Cheng Man-ch’ing. (Zheng Manqing)
Professor Cheng Man-ch’ing so called because he was known as the Master of the Five Excellences.
Professor Cheng excelled in the following five fields – Painting, Calligraphy, Poetry, Medicine and Tai Chi Chuan (Taijiquan).
In his younger days, he studied painting, poetry and calligraphy and came to know Cheng Su-k'an, Chen Shih-tseng, Ling Chih-chih, Yao Man-fei, Wang Meng-pai -all famous men of culture.
By the age of 25 Professor Cheng had also become skilled and knowledgeable in Medicine and eventually met up with Dr Sung who was very senior in years.
Professor Cheng continued his studies of medicine under the guidance of Dr Sung.
As a youth Professor Cheng was very weak, so he studied Shaolin Chuan to strengthen his body. At age 27, in Shanghai, suffering from third degree tuberculosis, he studied Tai Chi Chuan from the famed master Yang Chengfu – 1883 to 1936 3rd Gen Yang Big Frame . In little more than a year Professor Cheng had gained an understanding of the main principles of Tai Chi Chuan. During that time, Yang's wife was stricken with a serious illness. All doctors had been helpless to prescribe for her. But Professor Cheng did not want to see the wife of his teacher die, so he carefully examined her. Eventually, she became well. Mrs. Yang said to her husband, “Now that I am well, how are you going to thank this young man? You must teach him everything you know and don't hold back a single secret!” Deeply indebted for the favour Professor Cheng had done his family, Master Yang abided by his wife's request and taught Professor Cheng the important secrets of Tai Chi Chuan and Tai Chi sword. He held nothing back.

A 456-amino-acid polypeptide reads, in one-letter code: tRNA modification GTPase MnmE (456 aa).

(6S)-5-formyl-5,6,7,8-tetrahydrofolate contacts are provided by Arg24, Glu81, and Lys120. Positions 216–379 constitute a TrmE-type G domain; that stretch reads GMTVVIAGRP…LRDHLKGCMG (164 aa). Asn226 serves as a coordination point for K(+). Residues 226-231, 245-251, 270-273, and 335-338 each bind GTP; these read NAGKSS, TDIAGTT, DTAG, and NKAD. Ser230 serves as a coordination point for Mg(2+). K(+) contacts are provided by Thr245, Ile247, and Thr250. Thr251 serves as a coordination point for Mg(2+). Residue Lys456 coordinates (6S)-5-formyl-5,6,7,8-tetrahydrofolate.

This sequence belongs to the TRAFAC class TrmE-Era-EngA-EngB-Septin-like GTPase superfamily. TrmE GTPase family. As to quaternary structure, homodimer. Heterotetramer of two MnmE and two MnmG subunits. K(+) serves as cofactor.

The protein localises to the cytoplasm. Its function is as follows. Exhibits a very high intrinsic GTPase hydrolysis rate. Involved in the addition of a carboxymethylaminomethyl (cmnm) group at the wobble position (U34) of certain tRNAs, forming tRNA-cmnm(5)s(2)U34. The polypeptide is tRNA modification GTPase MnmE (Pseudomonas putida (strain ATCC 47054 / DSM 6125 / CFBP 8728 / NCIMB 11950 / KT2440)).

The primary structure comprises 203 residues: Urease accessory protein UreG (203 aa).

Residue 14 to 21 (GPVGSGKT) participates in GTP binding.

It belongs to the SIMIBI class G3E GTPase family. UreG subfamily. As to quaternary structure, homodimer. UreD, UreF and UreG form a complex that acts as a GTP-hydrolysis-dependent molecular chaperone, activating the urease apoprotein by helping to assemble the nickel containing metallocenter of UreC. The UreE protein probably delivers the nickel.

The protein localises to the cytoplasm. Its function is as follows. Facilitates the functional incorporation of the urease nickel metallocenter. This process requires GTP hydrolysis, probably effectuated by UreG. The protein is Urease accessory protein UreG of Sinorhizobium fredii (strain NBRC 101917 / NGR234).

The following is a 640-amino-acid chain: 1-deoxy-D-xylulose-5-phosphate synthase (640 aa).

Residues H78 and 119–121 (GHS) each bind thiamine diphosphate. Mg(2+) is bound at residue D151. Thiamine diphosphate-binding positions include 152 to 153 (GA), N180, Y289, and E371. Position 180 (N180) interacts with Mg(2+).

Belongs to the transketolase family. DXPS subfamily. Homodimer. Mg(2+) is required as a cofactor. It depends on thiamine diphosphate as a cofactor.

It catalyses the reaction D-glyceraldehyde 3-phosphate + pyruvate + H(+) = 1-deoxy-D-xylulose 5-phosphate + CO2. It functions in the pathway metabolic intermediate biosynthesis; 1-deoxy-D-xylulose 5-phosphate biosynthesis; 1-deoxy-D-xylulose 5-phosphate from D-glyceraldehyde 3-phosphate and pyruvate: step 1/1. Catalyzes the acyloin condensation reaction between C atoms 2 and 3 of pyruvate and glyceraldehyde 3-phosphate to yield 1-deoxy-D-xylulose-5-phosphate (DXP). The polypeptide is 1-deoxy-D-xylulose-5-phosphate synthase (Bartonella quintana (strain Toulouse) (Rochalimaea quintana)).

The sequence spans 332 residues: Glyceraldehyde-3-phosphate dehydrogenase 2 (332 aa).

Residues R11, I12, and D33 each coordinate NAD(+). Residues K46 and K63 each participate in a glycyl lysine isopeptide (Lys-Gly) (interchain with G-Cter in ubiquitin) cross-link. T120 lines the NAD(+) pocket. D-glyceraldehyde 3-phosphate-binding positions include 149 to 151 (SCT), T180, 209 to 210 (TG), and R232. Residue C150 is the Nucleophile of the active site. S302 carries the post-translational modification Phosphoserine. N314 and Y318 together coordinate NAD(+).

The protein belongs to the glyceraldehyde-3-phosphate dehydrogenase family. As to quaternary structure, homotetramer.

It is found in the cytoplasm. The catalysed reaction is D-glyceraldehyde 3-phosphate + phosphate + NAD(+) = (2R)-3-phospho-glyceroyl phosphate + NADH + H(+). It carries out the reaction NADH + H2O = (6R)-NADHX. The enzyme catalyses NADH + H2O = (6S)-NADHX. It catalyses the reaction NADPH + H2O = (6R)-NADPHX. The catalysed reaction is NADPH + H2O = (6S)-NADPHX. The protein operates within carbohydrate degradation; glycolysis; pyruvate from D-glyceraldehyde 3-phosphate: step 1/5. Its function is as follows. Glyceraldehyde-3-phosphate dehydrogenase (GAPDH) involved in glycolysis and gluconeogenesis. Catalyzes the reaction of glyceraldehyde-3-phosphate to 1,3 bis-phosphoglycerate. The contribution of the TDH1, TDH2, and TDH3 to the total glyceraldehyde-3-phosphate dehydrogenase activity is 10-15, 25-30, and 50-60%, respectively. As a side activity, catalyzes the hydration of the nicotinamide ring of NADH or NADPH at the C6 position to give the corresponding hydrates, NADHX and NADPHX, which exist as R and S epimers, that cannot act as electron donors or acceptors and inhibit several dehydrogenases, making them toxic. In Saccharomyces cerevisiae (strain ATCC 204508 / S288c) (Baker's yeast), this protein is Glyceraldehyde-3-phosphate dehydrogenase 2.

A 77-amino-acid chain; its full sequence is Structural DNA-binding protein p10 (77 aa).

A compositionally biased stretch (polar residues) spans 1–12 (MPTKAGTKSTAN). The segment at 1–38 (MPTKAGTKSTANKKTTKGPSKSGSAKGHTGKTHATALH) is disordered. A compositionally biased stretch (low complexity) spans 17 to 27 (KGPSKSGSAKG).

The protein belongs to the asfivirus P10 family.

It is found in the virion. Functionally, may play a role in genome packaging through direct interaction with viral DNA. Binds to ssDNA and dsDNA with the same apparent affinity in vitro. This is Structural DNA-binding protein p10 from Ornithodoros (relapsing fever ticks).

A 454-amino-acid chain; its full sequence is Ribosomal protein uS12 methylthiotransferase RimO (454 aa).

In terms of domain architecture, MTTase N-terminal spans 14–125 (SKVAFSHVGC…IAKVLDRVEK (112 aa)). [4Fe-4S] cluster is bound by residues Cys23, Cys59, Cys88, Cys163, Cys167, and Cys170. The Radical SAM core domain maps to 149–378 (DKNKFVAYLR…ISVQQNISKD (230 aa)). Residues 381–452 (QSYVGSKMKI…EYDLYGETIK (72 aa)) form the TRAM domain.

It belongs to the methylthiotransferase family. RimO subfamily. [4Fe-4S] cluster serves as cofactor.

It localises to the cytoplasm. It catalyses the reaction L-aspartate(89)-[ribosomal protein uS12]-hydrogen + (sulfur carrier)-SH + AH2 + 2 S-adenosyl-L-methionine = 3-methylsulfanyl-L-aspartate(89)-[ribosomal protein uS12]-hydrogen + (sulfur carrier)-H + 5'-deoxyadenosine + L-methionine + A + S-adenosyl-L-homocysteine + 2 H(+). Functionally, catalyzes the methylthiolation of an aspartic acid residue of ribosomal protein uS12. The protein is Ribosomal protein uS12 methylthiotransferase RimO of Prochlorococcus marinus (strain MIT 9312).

Later, in T'ai-yuan in Shansi Province, Professor Cheng practiced marvellous techniques of Tai Chi Chuan energy with Chang Ch'ing-ling.
After twenty years of constant practice, Professor Cheng condensed the form into 37 postures, thereby making it both easier to teach, to learn, and to practice. He also taught the Sword Form, Push Hands and Qigong.
At age 32 he taught Tai Chi Chuan at the Central Military Academy (formerly the Huang-po Military Academy -equivalent to West Point in the United States).
At the age of 37 he was a consultant to the Hunan Provincial Government. At the same time he also held the post of Director of Martial Arts of Hunan Province. At the time, Hunan consisted of 75 counties. The heads of martial arts in each county came to study with Professor Cheng and went back to their respective counties and taught. It should be noted that Hunan has traditionally been known as a province famous for its martial arts. Professor Cheng had to prove himself a martial arts practitioner worthy of being the provincial head of martial arts.
At the age of 38 he travelled to Chungking in Schezuan province. He took a position with the Central Military Training Group teaching Tai Chi Chuan. One time, the British embassy in China gave a banquet. The master of ceremonies asked Professor Cheng to give a Tai Chi Chuan demonstration. Some members of the British Army wanted to compete with him. When attacked, Professor Cheng seemed merely to turn over his hand and turn his body slightly and his opponent fell more than ten feet away! Later, at a party given by the American Army, the same thing happened. Onlookers couldn't help exclaiming their delight and amazement.
At age 48, Professor Cheng moved to Taiwan. There he founded the Stir Jung School of Tai Chi Chuan.
At age 63 he went to America. There he founded the Shr Jung Center for Culture and the Arts (the Tai Chi school). It was open to all who wanted to study and had a large student body.
At present, those who have directly or indirectly studied Master Cheng's Tai Chi Chuan already number more than 100,000 people. Those who have truly understood his teaching and progressed to the study of the sword number more than 50 people.
Professor Cheng had 5 especially strong points. Furthermore, he could unify them as if they were pearls threaded on a single string. That string was the Tao.